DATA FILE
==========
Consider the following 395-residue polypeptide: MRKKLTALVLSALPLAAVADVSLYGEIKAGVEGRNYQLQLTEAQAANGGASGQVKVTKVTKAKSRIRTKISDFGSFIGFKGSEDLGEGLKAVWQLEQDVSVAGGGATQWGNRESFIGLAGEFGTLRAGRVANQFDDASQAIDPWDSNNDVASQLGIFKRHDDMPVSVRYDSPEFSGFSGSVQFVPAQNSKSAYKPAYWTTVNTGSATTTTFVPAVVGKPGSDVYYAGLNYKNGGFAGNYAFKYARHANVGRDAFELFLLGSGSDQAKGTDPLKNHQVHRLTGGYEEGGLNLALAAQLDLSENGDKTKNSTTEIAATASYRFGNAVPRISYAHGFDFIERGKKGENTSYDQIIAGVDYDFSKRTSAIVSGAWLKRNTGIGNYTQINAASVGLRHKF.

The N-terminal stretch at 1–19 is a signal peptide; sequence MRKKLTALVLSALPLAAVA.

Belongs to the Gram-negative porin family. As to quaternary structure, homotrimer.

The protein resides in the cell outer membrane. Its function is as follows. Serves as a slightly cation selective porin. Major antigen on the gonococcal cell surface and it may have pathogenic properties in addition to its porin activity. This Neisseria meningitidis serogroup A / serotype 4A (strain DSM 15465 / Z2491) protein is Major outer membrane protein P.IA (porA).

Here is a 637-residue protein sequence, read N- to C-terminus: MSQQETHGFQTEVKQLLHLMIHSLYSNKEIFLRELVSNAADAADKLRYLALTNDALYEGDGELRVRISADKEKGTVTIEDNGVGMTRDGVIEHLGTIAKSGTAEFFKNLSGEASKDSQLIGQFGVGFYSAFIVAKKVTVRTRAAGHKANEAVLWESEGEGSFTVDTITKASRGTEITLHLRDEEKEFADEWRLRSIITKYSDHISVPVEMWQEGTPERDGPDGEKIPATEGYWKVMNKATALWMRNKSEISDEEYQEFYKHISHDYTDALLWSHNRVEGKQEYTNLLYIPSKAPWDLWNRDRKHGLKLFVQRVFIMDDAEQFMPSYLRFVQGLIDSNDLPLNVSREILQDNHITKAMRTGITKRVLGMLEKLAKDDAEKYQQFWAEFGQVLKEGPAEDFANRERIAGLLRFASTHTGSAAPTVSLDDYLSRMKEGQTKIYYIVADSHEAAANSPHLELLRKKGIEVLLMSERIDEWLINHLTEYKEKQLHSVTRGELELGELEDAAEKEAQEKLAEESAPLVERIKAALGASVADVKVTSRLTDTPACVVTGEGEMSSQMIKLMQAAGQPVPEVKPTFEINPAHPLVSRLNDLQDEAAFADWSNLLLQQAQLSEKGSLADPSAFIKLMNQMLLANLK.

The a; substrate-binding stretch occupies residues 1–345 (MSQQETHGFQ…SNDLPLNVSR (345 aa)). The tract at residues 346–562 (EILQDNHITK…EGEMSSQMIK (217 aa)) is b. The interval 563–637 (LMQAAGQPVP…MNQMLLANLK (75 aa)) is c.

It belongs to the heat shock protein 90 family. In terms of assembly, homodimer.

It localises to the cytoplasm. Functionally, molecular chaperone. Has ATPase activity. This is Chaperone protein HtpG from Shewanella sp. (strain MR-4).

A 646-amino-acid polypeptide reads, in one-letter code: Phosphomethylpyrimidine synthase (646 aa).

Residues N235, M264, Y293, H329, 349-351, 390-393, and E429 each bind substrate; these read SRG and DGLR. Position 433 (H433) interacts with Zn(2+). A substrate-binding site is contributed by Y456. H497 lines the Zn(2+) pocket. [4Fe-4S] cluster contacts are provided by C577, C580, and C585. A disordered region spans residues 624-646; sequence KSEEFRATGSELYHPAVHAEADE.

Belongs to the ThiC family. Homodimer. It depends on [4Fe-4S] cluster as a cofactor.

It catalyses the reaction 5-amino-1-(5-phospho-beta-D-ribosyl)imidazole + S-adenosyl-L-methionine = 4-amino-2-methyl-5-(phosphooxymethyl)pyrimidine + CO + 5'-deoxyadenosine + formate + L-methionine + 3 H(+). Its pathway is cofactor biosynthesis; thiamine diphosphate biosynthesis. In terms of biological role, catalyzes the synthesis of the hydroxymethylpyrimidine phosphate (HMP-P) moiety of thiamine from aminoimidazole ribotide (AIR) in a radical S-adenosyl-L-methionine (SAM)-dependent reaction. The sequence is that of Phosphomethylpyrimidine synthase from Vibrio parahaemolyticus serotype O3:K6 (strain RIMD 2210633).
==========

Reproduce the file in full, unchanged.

Consider the following 395-residue polypeptide: MRKKLTALVLSALPLAAVADVSLYGEIKAGVEGRNYQLQLTEAQAANGGASGQVKVTKVTKAKSRIRTKISDFGSFIGFKGSEDLGEGLKAVWQLEQDVSVAGGGATQWGNRESFIGLAGEFGTLRAGRVANQFDDASQAIDPWDSNNDVASQLGIFKRHDDMPVSVRYDSPEFSGFSGSVQFVPAQNSKSAYKPAYWTTVNTGSATTTTFVPAVVGKPGSDVYYAGLNYKNGGFAGNYAFKYARHANVGRDAFELFLLGSGSDQAKGTDPLKNHQVHRLTGGYEEGGLNLALAAQLDLSENGDKTKNSTTEIAATASYRFGNAVPRISYAHGFDFIERGKKGENTSYDQIIAGVDYDFSKRTSAIVSGAWLKRNTGIGNYTQINAASVGLRHKF.

The N-terminal stretch at 1–19 is a signal peptide; sequence MRKKLTALVLSALPLAAVA.

Belongs to the Gram-negative porin family. As to quaternary structure, homotrimer.

The protein resides in the cell outer membrane. Its function is as follows. Serves as a slightly cation selective porin. Major antigen on the gonococcal cell surface and it may have pathogenic properties in addition to its porin activity. This Neisseria meningitidis serogroup A / serotype 4A (strain DSM 15465 / Z2491) protein is Major outer membrane protein P.IA (porA).

Here is a 637-residue protein sequence, read N- to C-terminus: MSQQETHGFQTEVKQLLHLMIHSLYSNKEIFLRELVSNAADAADKLRYLALTNDALYEGDGELRVRISADKEKGTVTIEDNGVGMTRDGVIEHLGTIAKSGTAEFFKNLSGEASKDSQLIGQFGVGFYSAFIVAKKVTVRTRAAGHKANEAVLWESEGEGSFTVDTITKASRGTEITLHLRDEEKEFADEWRLRSIITKYSDHISVPVEMWQEGTPERDGPDGEKIPATEGYWKVMNKATALWMRNKSEISDEEYQEFYKHISHDYTDALLWSHNRVEGKQEYTNLLYIPSKAPWDLWNRDRKHGLKLFVQRVFIMDDAEQFMPSYLRFVQGLIDSNDLPLNVSREILQDNHITKAMRTGITKRVLGMLEKLAKDDAEKYQQFWAEFGQVLKEGPAEDFANRERIAGLLRFASTHTGSAAPTVSLDDYLSRMKEGQTKIYYIVADSHEAAANSPHLELLRKKGIEVLLMSERIDEWLINHLTEYKEKQLHSVTRGELELGELEDAAEKEAQEKLAEESAPLVERIKAALGASVADVKVTSRLTDTPACVVTGEGEMSSQMIKLMQAAGQPVPEVKPTFEINPAHPLVSRLNDLQDEAAFADWSNLLLQQAQLSEKGSLADPSAFIKLMNQMLLANLK.

The a; substrate-binding stretch occupies residues 1–345 (MSQQETHGFQ…SNDLPLNVSR (345 aa)). The tract at residues 346–562 (EILQDNHITK…EGEMSSQMIK (217 aa)) is b. The interval 563–637 (LMQAAGQPVP…MNQMLLANLK (75 aa)) is c.

It belongs to the heat shock protein 90 family. In terms of assembly, homodimer.

It localises to the cytoplasm. Functionally, molecular chaperone. Has ATPase activity. This is Chaperone protein HtpG from Shewanella sp. (strain MR-4).

A 646-amino-acid polypeptide reads, in one-letter code: Phosphomethylpyrimidine synthase (646 aa).

Residues N235, M264, Y293, H329, 349-351, 390-393, and E429 each bind substrate; these read SRG and DGLR. Position 433 (H433) interacts with Zn(2+). A substrate-binding site is contributed by Y456. H497 lines the Zn(2+) pocket. [4Fe-4S] cluster contacts are provided by C577, C580, and C585. A disordered region spans residues 624-646; sequence KSEEFRATGSELYHPAVHAEADE.

Belongs to the ThiC family. Homodimer. It depends on [4Fe-4S] cluster as a cofactor.

It catalyses the reaction 5-amino-1-(5-phospho-beta-D-ribosyl)imidazole + S-adenosyl-L-methionine = 4-amino-2-methyl-5-(phosphooxymethyl)pyrimidine + CO + 5'-deoxyadenosine + formate + L-methionine + 3 H(+). Its pathway is cofactor biosynthesis; thiamine diphosphate biosynthesis. In terms of biological role, catalyzes the synthesis of the hydroxymethylpyrimidine phosphate (HMP-P) moiety of thiamine from aminoimidazole ribotide (AIR) in a radical S-adenosyl-L-methionine (SAM)-dependent reaction. The sequence is that of Phosphomethylpyrimidine synthase from Vibrio parahaemolyticus serotype O3:K6 (strain RIMD 2210633).